I was involved in the inventory of the 34 km section of the east half of this corridor in 2012. At that time, we found some new plants for C-K, as well as several populations of Species At Risk. Several very small patches of endangered Tallgrass Prairie habitat were discovered as well. This year we are covering the west 34 km section and we are hoping for similar interesting discoveries.
Some parts of it are pretty bleak as one might expect in the parts of C-K which have the lowest amount of natural vegetation in the first place. Non-native species of plants are abundant. Trees and shrubs are not, at least in some stretches. But one never knows what is just down the path.
|Wetland adjacent to woodland|
This Leopard Frog below was especially cooperative. It even let a damselfly (probably some kind of Bluet) use it as a perch. I wonder if the damselfly realized how dangerous this might have been.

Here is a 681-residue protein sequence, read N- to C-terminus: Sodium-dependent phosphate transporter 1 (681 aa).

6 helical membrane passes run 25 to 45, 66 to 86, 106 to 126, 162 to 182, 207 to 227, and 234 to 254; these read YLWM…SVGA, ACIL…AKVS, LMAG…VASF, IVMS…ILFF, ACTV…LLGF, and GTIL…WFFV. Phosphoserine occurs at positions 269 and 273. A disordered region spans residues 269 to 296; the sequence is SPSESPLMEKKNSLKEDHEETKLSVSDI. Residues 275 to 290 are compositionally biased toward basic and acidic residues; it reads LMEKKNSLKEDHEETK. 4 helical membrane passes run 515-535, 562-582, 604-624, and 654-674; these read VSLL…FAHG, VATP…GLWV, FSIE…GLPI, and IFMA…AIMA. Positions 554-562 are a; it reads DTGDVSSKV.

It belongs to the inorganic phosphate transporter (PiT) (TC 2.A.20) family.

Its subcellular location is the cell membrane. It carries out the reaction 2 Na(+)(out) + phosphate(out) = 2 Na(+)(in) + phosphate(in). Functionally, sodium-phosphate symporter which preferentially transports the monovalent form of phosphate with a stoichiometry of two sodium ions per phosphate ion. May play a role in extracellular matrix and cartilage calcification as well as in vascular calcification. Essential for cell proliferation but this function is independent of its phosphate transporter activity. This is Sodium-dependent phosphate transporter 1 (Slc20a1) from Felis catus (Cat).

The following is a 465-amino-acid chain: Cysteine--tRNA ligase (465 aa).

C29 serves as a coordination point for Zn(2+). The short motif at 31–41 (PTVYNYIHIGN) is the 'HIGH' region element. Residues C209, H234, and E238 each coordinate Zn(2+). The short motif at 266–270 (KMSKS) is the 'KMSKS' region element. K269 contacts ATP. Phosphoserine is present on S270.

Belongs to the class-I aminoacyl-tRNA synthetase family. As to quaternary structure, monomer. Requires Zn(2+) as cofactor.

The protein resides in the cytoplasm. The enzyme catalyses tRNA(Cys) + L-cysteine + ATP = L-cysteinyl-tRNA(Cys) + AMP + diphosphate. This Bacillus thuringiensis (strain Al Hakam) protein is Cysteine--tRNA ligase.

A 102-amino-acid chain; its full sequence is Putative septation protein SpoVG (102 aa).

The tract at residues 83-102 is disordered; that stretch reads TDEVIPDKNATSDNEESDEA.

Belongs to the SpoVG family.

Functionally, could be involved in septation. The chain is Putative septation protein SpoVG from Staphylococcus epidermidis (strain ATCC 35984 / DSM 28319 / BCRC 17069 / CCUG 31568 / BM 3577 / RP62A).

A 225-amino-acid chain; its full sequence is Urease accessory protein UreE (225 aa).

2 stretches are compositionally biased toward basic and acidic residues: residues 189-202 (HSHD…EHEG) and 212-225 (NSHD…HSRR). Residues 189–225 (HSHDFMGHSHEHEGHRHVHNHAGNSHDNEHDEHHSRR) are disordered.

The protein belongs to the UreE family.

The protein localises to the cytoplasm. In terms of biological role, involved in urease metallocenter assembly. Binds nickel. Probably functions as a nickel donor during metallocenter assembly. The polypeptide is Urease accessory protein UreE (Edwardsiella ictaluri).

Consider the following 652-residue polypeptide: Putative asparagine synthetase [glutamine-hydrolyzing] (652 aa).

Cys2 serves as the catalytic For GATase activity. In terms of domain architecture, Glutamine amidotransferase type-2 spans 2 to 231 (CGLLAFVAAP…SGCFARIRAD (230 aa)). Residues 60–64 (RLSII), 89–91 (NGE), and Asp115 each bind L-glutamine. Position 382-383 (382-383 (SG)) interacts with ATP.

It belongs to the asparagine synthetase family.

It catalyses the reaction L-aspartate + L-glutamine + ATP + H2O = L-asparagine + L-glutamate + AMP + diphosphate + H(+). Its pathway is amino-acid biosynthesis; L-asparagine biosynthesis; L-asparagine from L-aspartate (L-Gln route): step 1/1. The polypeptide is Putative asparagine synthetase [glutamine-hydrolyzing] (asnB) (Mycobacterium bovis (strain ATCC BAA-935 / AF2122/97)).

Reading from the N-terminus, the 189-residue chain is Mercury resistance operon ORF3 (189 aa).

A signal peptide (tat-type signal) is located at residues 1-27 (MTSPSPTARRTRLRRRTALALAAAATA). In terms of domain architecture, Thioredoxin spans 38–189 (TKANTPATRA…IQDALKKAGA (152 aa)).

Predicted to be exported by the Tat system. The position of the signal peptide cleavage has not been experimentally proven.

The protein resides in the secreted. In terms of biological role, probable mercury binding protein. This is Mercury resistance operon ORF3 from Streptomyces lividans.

A very large fly came by, appropriately named a Black Horse Fly. Its body can be slightly more than an inch long. It can give a painful bite and is hard on livestock. Fortunately it seldom bites humans.
There are a number of streams crossing under the old rail bed. This adds diversity to the wetland habitat, and often there are numerous trees adjacent, along with the fauna that inhabit such areas.
|Eastern Tiger Swallowtail|
One butterfly species that seems to be missing so far is Monarch. I haven't seen any along this corridor yet; in fact I've only seen a handful all spring and early summer so far. The milkweeds are just coming into their prime....I hope there are a few Monarchs on their way from the midwest to make use of them!